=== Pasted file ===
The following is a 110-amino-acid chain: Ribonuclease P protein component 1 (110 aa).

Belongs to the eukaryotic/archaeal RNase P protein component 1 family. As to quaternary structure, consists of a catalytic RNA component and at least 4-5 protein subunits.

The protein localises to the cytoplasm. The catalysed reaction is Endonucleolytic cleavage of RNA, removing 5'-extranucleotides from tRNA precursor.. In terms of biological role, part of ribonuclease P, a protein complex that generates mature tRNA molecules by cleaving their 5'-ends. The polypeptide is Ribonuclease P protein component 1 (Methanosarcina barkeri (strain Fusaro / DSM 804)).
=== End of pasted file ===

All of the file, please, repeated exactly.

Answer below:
The following is a 110-amino-acid chain: Ribonuclease P protein component 1 (110 aa).

Belongs to the eukaryotic/archaeal RNase P protein component 1 family. As to quaternary structure, consists of a catalytic RNA component and at least 4-5 protein subunits.

The protein localises to the cytoplasm. The catalysed reaction is Endonucleolytic cleavage of RNA, removing 5'-extranucleotides from tRNA precursor.. In terms of biological role, part of ribonuclease P, a protein complex that generates mature tRNA molecules by cleaving their 5'-ends. The polypeptide is Ribonuclease P protein component 1 (Methanosarcina barkeri (strain Fusaro / DSM 804)).